Tags: VantageScore | credit | score | risky

CNNMoney: Millions of Americans Without Credit Scores Aren't So Risky

By    |   Thursday, 15 August 2013 07:56 AM

Lenders see the millions of American consumers without credit scores as a risky group to be avoided. But they might actually be much safer than lenders think.

Consumers with short credit histories are unable to obtain FICO scores, the main credit score lenders use. They may be immigrants or young people who have not had time to build credit histories, or others who haven't had an active account in the past six months. And there are certainly many of them — at least 64 million.

Because they lack extensive histories of repaying loans, lenders have a hard time deciding if they're good credit risks.

Editor’s Note:
75% of Seniors Make This $152,000 Social Security Mistake (See Easy Fix)

VantageScore, a credit scoring company, says it solves that problem by using alternative records, such as rent, utility bills and public records, and by looking at 24 months of credit history rather than the typical six months.

Using that information and a model developed by the three major credit bureaus — Experian, Equifax and TransUnion — VantageScore says it can create nontraditional credit scores for 30 million to 35 million people who don't have scores.

"The unscoreables are a big population and in today's rather conservative credit climate they're having a hard time finding mainstream credit," VantageScore CEO Barrett Burns, tells CNNMoney.

About a third of that group, some 10 million have excellent credit scores. Many of those consumers are homeowners and have professional jobs or are retired.

"It really surprised me at how good looking these consumers are — from job characteristics to home characteristics. I don't believe any of us knew how big this audience was and how attractive they are," Burns notes.

"If you told a lender out there, 'Hey, we flipped over a rock and found 35 million new customers,' they would be very interested, and that's what VantageScore is doing," John Ulzheimer, a credit expert at CreditSesame.com, tells CNNMoney.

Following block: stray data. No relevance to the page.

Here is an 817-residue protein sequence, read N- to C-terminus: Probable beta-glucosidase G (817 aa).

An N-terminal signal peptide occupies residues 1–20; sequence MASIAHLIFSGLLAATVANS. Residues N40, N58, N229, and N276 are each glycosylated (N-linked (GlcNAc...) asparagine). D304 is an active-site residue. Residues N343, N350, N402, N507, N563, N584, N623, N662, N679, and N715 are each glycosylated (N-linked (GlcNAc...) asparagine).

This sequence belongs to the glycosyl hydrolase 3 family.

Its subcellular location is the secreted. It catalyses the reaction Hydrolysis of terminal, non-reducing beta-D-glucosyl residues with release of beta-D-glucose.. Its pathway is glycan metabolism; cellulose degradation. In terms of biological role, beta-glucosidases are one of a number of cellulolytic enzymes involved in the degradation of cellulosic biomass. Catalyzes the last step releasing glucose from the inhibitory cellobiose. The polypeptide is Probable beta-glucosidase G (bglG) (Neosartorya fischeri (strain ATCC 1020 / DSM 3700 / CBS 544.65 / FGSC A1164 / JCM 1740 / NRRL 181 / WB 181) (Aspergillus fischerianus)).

The VantageScore can count a credit line that's open for just month and takes 24 months of credit activity into account, whereas the FICO score won't count a credit line unless it's open for at least six months.

The latest edition of VantageScore is a substantial improvement over previous versions, according to Forbes. VantageScore says it has improved both the quality and quantity of data, leading to more accurate risk assessments.

However, lenders have been slow to adopt the new scoring system, Forbes notes. Although it's gaining popularity, VantageScore still has only a small market share compared with the FICO score, which remains the market leader.

Editor’s Note: 75% of Seniors Make This $152,000 Social Security Mistake (See Easy Fix)

© 2019 Newsmax Finance. All rights reserved.

   
1Like our page
2Share
Economy
Lenders see the millions of American consumers without credit scores as a risky group to be avoided. But they might actually be much safer than lenders think.
VantageScore,credit,score,risky
438
2013-56-15
Thursday, 15 August 2013 07:56 AM
Newsmax Media, Inc.
 

Newsmax, Moneynews, Newsmax Health, and Independent. American. are registered trademarks of Newsmax Media, Inc. Newsmax TV, and Newsmax World are trademarks of Newsmax Media, Inc.

NEWSMAX.COM
MONEYNEWS.COM
© Newsmax Media, Inc.
All Rights Reserved